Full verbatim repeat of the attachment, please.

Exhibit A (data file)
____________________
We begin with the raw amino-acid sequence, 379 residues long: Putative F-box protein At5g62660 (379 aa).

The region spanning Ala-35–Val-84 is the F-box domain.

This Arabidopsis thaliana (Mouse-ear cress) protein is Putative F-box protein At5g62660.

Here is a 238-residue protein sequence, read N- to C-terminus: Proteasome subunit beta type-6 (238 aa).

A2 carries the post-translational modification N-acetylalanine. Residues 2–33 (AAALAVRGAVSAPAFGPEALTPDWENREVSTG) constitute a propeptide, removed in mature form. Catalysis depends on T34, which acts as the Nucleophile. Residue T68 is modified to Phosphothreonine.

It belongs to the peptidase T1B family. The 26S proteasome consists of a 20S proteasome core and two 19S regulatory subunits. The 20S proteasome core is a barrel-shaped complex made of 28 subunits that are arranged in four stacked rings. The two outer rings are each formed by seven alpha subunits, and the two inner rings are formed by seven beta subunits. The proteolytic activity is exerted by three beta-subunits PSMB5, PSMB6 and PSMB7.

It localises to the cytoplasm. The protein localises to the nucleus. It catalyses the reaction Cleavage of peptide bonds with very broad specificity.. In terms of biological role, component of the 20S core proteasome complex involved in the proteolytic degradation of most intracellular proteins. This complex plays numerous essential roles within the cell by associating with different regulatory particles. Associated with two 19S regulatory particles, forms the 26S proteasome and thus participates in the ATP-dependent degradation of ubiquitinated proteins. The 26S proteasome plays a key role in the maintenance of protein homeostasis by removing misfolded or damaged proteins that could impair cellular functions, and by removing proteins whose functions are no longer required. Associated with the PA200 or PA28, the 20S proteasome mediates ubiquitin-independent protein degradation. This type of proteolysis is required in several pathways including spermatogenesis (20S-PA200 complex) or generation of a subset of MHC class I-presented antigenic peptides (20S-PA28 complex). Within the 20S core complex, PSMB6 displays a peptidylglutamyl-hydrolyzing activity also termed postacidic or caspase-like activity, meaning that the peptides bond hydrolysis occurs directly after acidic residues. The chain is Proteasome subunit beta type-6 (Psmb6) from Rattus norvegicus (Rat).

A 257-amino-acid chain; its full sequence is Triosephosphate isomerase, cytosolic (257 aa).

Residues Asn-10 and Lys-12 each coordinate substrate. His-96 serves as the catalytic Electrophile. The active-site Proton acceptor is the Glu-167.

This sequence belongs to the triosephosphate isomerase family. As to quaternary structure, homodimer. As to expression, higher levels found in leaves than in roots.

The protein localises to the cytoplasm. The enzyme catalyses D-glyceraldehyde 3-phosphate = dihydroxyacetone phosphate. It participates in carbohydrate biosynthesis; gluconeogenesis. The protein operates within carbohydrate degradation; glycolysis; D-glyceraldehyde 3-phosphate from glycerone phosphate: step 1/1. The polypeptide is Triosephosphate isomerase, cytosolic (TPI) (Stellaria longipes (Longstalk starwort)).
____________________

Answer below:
We begin with the raw amino-acid sequence, 379 residues long: Putative F-box protein At5g62660 (379 aa).

The region spanning Ala-35–Val-84 is the F-box domain.

This Arabidopsis thaliana (Mouse-ear cress) protein is Putative F-box protein At5g62660.

Here is a 238-residue protein sequence, read N- to C-terminus: Proteasome subunit beta type-6 (238 aa).

A2 carries the post-translational modification N-acetylalanine. Residues 2–33 (AAALAVRGAVSAPAFGPEALTPDWENREVSTG) constitute a propeptide, removed in mature form. Catalysis depends on T34, which acts as the Nucleophile. Residue T68 is modified to Phosphothreonine.

It belongs to the peptidase T1B family. The 26S proteasome consists of a 20S proteasome core and two 19S regulatory subunits. The 20S proteasome core is a barrel-shaped complex made of 28 subunits that are arranged in four stacked rings. The two outer rings are each formed by seven alpha subunits, and the two inner rings are formed by seven beta subunits. The proteolytic activity is exerted by three beta-subunits PSMB5, PSMB6 and PSMB7.

It localises to the cytoplasm. The protein localises to the nucleus. It catalyses the reaction Cleavage of peptide bonds with very broad specificity.. In terms of biological role, component of the 20S core proteasome complex involved in the proteolytic degradation of most intracellular proteins. This complex plays numerous essential roles within the cell by associating with different regulatory particles. Associated with two 19S regulatory particles, forms the 26S proteasome and thus participates in the ATP-dependent degradation of ubiquitinated proteins. The 26S proteasome plays a key role in the maintenance of protein homeostasis by removing misfolded or damaged proteins that could impair cellular functions, and by removing proteins whose functions are no longer required. Associated with the PA200 or PA28, the 20S proteasome mediates ubiquitin-independent protein degradation. This type of proteolysis is required in several pathways including spermatogenesis (20S-PA200 complex) or generation of a subset of MHC class I-presented antigenic peptides (20S-PA28 complex). Within the 20S core complex, PSMB6 displays a peptidylglutamyl-hydrolyzing activity also termed postacidic or caspase-like activity, meaning that the peptides bond hydrolysis occurs directly after acidic residues. The chain is Proteasome subunit beta type-6 (Psmb6) from Rattus norvegicus (Rat).

A 257-amino-acid chain; its full sequence is Triosephosphate isomerase, cytosolic (257 aa).

Residues Asn-10 and Lys-12 each coordinate substrate. His-96 serves as the catalytic Electrophile. The active-site Proton acceptor is the Glu-167.

This sequence belongs to the triosephosphate isomerase family. As to quaternary structure, homodimer. As to expression, higher levels found in leaves than in roots.

The protein localises to the cytoplasm. The enzyme catalyses D-glyceraldehyde 3-phosphate = dihydroxyacetone phosphate. It participates in carbohydrate biosynthesis; gluconeogenesis. The protein operates within carbohydrate degradation; glycolysis; D-glyceraldehyde 3-phosphate from glycerone phosphate: step 1/1. The polypeptide is Triosephosphate isomerase, cytosolic (TPI) (Stellaria longipes (Longstalk starwort)).